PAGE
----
“Cramp” is a word often used to describe any kind of pain in a muscle. If you’re experiencing a cramping sensation in your stomach when doing sit-ups, it first might be helpful to determine if you’re actually getting cramps.
An ordinary muscle cramp is a sudden, involuntary contraction or over-shortening of the muscle. It can last for several seconds or minutes and can cause mild to extreme pain as the muscle impinges on the nerves. You may feel a few brief spasms or twitches before the onset of the full cramp. With severe cramps, the muscle may stay sore or tender for a few days.
One form of stomach cramps is common enough to have been awarded a medical phrase: Exercise-related transient abdominal pain, or ETAP. It’s commonly referred to as a "stitch." It’s most likely to occur in activities with repetitive torso movement, with the torso in an extended position.
ETAP is a localized pain that’s usually felt to the sides of the mid abdomen, though it can occur anywhere in the abdomen. It can also be referred from nerves in the shoulder. When acute, ETAP can be sharp or stabbing. When less severe, it may take the form of cramping, aching or pulling. ETAP can have a number of different causes and should be easy to avoid when you isolate the reason for them.
Don’t Eat or Drink
Eating and drinking fluids before exercise is a likely cause of stomach cramps. In addition, the more you eat or drink, the more like you are to experience abdominal pain during exercise. Clear fluids have been shown to be less irritating than thicker solutions like juices. If dehydration during workouts is a problem, try gradually increasing the amount of fluid you drink. The gut seems to increase its tolerance to larger quantities of fluid over time.
Be Sure to Warm Up
Warming up with stretches may your best bet for avoiding the cramps. Gentle stretching — in this case of the abdominal muscles — is both prevention and cure for the cramps. A general warm-up with some cardio is always recommended, and sun salutations are a gentle way to warm up the whole body.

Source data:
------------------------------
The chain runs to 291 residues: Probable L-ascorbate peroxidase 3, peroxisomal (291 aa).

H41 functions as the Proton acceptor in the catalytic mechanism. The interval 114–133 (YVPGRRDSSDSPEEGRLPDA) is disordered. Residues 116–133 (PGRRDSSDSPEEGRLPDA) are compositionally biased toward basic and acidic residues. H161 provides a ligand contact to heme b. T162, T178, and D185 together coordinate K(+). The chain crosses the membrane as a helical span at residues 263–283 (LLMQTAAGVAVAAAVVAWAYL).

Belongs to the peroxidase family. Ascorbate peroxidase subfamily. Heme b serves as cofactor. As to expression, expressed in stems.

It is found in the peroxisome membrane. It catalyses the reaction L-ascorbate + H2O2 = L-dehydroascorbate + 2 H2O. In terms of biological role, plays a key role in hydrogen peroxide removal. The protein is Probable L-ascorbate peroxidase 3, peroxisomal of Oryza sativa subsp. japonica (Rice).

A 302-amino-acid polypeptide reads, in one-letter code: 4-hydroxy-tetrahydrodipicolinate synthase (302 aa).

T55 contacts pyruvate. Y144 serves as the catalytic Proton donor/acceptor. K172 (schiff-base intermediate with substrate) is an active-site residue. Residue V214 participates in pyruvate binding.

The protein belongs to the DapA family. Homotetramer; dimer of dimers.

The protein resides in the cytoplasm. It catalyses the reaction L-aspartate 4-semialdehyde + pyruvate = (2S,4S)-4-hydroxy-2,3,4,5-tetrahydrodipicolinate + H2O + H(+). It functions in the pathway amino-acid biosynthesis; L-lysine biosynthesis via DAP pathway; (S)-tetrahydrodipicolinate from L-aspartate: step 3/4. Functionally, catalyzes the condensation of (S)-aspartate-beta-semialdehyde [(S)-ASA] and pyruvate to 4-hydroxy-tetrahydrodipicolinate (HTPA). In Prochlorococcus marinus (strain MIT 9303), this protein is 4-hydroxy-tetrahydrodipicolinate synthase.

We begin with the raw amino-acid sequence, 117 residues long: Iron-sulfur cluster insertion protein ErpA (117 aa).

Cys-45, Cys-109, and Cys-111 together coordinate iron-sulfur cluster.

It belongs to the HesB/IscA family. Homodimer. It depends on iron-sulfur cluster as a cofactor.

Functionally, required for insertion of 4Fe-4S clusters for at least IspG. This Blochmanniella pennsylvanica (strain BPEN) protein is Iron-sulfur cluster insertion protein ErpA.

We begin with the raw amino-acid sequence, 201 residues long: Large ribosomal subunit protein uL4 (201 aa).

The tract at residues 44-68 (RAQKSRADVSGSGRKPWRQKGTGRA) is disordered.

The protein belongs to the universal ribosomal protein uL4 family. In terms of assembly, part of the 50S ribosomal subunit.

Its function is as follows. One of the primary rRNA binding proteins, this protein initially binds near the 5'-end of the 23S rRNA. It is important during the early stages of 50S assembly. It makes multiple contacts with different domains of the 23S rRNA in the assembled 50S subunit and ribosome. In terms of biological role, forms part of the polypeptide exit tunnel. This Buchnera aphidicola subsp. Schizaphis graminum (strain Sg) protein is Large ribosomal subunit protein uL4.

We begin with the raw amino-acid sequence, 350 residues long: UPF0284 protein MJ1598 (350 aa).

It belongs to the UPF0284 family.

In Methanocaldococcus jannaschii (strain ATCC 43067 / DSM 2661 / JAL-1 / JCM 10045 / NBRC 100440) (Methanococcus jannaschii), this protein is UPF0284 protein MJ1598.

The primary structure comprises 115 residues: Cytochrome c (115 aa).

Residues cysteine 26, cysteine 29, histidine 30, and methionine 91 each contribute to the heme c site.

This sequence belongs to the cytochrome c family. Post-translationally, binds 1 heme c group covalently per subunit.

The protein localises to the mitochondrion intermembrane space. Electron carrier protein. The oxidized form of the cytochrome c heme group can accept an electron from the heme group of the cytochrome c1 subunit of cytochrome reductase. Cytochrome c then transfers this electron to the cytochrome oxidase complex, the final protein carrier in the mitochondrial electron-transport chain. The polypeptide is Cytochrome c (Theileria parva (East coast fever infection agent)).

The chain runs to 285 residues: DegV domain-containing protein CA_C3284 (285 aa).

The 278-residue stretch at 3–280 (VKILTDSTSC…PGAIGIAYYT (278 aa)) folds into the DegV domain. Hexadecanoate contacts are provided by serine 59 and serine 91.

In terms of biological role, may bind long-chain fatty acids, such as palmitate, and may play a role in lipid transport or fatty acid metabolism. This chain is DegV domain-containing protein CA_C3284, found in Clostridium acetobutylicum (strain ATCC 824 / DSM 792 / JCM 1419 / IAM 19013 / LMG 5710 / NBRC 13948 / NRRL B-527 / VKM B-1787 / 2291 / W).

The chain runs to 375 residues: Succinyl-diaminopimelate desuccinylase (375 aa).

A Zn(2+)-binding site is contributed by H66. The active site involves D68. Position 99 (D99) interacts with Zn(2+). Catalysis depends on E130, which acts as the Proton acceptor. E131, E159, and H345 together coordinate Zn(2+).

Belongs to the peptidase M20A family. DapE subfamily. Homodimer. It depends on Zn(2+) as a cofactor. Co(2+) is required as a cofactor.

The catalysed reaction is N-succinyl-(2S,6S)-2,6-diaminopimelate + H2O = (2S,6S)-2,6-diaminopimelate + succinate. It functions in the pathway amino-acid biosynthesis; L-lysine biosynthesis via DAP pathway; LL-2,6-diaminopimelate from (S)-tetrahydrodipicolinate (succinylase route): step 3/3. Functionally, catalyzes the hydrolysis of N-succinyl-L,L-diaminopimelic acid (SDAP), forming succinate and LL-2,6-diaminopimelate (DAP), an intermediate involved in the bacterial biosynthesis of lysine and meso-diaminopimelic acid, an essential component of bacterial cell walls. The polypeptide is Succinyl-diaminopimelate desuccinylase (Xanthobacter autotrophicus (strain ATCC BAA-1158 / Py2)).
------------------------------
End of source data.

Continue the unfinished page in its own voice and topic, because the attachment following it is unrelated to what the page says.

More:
You might perform three rounds of vacuum, which is drawing your stomach inward toward your spine and holding it for 30 seconds. Stretching, or other gentle exercise prior to going into high gear with sit-ups or other abdominal exercises, reduces the chance of muscle fatigue, which leads to cramping.
Although dehydration and its accompanying depletion of electrolytes are commonly cited as a reason for muscle cramping, there’s not actually a lot of research to support this. And unless you’ve done 800 sit-ups in a steam-room, or have been working out strenuously for hours, you’re unlikely to get dehydrated just by doing sit-ups. Still, it’s worth taking into account.
According to the journal Sports Health_,_ the body will have absorbed most of the fluid, electrolytes and nutrients in a liter of water or a sports drink within one hour of drinking it. Needless to say, it’s also important to eat a balanced diet because most fluids and electrolytes are replaced at meals.
The American Council on Exercise recommends drinking 17 to 20 ounces of water two to three hours before starting exercise, and another 8 ounces 20 to 30 minutes before you start your workout. You should also consume 7 to 10 ounces every half hour during exercise, and 16 to 24 ounces after exercise for every pound of body weight lost to sweat.